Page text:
Memorial Chapel (University of Maryland)

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Coordinates: 38°59′02″N 76°56′28″W / 38.984°N 76.941°W / 38.984; -76.941

University of Maryland, College Park campus
Memorial Chapel at UMCP, front view off-center, August 21, 2006.jpg
Memorial Chapel
Use Carillon
Style Georgian
Erected 1952
Location South campus, on the corner of Chapel Lane and Regents Drive
Namesake N/A
Architect Henry Powell
Trivia The Chapel's steeple is the highest point on campus[1]
Website Memorial Chapel Website

Memorial Chapel is a non-denominational building on the campus of the University of Maryland, College Park, constructed to honor those associated with the university who had lost their lives serving in the United States Armed Forces.[2] The building, designed by Henry Powell Hopkins, actually is made up of three chapels: the Main Chapel, the West Chapel, and the Chapel of the Blessed Sacrament.[3] A Vietnam Veterans Memorial was constructed on the Chapel grounds in 1988.[4][5] The steeple of the Chapel is the highest point on campus.[1]

History[edit]

In 1946, the university's Board of Regents approved the construction of the chapel, after four students presented a petition of 1,348 signatures to the Board for the construction of an interdenominational place of worship on campus. In 1948, it was decided that the building would be dedicated to veterans of World War I and World War II. The building's dedication took place on October 12, 1952, with then-Maryland Governor Theodore McKeldin delivering the dedication address. Alumni donations led to a restoration in the 1980s,[6] and the Class of 1997's Class Gift was a restoration of the Chapel's West Courtyard.[7]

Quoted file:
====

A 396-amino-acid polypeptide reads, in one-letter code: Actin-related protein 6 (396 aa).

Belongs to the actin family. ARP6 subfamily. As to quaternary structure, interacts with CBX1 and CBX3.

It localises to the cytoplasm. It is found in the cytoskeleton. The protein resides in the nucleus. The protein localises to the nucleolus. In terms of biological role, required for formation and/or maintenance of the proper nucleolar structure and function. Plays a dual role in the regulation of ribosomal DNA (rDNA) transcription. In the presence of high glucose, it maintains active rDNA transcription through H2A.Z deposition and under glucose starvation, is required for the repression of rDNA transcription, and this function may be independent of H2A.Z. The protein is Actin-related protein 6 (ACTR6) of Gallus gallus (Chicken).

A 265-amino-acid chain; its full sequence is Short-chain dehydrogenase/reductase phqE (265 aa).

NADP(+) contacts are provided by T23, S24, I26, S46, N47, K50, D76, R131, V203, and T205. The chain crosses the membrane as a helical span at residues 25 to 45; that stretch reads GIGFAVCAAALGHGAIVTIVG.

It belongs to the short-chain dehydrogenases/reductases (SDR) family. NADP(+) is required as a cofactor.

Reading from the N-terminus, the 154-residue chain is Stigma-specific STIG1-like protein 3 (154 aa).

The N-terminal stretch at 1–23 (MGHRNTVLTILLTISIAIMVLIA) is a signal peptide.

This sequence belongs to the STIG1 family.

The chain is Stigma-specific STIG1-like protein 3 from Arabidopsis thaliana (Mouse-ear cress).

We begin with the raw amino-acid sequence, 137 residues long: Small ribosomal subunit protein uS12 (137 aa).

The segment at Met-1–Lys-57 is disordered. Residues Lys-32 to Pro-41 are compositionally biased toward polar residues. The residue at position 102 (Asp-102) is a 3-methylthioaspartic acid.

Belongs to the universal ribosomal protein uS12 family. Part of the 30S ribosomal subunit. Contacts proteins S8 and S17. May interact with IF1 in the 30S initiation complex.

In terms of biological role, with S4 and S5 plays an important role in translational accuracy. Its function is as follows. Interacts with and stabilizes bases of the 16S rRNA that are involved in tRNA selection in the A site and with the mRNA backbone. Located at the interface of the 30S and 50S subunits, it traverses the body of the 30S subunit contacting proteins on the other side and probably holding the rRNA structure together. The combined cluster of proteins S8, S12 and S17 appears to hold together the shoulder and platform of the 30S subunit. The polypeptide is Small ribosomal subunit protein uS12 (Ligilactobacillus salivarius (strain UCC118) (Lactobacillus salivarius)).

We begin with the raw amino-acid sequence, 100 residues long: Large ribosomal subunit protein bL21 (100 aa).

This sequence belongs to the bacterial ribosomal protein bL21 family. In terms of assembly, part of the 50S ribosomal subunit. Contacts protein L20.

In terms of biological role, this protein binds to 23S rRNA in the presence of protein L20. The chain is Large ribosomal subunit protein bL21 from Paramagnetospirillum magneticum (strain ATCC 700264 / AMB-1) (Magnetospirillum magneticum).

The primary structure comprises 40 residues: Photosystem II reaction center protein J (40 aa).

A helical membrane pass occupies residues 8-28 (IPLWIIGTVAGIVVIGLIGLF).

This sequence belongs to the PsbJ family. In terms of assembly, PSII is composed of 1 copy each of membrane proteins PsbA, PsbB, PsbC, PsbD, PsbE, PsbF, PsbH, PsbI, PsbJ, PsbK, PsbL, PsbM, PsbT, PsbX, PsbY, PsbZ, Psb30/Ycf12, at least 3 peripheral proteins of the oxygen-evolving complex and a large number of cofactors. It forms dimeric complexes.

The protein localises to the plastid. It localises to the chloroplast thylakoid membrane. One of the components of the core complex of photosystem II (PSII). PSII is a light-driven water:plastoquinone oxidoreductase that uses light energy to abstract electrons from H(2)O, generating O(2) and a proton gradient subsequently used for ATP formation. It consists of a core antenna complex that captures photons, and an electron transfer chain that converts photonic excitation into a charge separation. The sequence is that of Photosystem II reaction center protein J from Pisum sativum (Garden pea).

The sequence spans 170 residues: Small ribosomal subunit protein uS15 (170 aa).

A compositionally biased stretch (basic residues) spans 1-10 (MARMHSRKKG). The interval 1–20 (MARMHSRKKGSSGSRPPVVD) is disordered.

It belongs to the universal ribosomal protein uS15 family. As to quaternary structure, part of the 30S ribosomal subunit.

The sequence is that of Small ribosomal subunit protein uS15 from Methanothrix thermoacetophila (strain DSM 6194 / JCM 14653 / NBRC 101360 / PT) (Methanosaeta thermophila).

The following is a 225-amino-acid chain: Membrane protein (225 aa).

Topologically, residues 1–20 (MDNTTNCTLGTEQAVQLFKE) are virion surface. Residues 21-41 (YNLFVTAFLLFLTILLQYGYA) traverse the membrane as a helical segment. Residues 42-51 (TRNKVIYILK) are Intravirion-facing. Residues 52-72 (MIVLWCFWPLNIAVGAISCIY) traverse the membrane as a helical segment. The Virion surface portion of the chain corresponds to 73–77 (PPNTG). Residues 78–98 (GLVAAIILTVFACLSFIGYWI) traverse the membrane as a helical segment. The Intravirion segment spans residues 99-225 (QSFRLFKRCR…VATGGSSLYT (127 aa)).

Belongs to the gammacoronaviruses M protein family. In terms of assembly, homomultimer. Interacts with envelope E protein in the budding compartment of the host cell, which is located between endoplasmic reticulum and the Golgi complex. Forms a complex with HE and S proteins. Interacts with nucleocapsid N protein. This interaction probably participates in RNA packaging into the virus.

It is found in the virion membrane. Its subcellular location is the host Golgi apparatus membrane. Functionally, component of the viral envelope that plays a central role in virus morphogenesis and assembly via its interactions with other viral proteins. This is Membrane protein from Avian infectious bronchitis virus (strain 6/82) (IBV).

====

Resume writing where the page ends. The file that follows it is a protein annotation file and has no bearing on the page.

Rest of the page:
For the first 40-plus years of the Chapel's existence, the Memorial Chapel carillon rang out Maryland's state song, "Maryland, My Maryland." On April 21, 1999, however, the carillon began to play the University of Maryland alma mater "Hail! Alma Mater." The carillon has continued to chime out the alma mater before noon daily. The Class of 1992's Senior Class Gift was a refurbishment of the carillon.[8]

Usage[edit]

The iconic steeple of the Chapel can be seen from all over campus and College Park.

The Memorial Chapel attracts over 80,000 visitors each year, and hosts upwards of 1,200 events annually, including commencement ceremonies, concerts, convocations, lectures, and weddings. Weddings at the Chapel are particularly popular among Maryland alumni and members of the university community, as 84% of the weddings that have taken place at the Chapel had at least one connection to the university.[8] Visitors of the Chapel include former Speaker of the House Nancy Pelosi, Senator John McCain, Senator Joseph Tydings, and former Maryland Governor Robert Ehrlich.[6] A Veterans Day ceremony is held at the Chapel annually.[9]

The Chapel is often used as place of remembrance and reflection by the university community, particularly in the aftermath of great tragedies; it has been an important meeting place and symbol during the Vietnam War, and in the wake of September 11, Challenger, Columbia, 2004 Tsunami, and Virginia Tech disasters.[6]

The Garden of Reflection and Remembrance[edit]

In 2007, following the September 11th and Virginia Tech tragedies, an initial grant was awarded to the Memorial Chapel to create a garden for reflection on the south side of the building for the university community. Among the features of the garden will be a labyrinth and a walk of remembrance.[10] The groundbreaking for the garden took place on May 25, 2010.[11]

References[edit]

  1. ^ a b UMD University Visitors Network, Memorial. Retrieved 2010-6-15.
  2. ^ UMD Chapel Homepage, About. Retrieved 2010-6-15.
  3. ^ UMD Conferences and Visitors Services, Campus Attractions. Retrieved 2010-6-15.
  4. ^ UMD Chapel Homepage, Veterans Memorial. Retrieved 2010-6-15.
  5. ^ UMD Conferences and Visitors Services, Campus Tour Guide. Retrieved 2010-6-15.
  6. ^ a b c Memorial Chapel | University of Maryland. Chapel.umd.edu. Retrieved on 2011-03-04.
  7. ^ Campus Attractions – Conferences & Visitors Services. Cvs.umd.edu. Retrieved on 2011-03-04.
  8. ^ a b Traditions at The University of Maryland. Umd.edu. Retrieved on 2011-03-04.
  9. ^ Memorial Chapel | University of Maryland. Chapel.umd.edu. Retrieved on 2011-03-04.
  10. ^ Memorial Chapel | University of Maryland. Chapel.umd.edu. Retrieved on 2011-03-04.
  11. ^ Free Stuff at Maryland, The University of Maryland. Freestuff.umd.edu. Retrieved on 2011-03-04.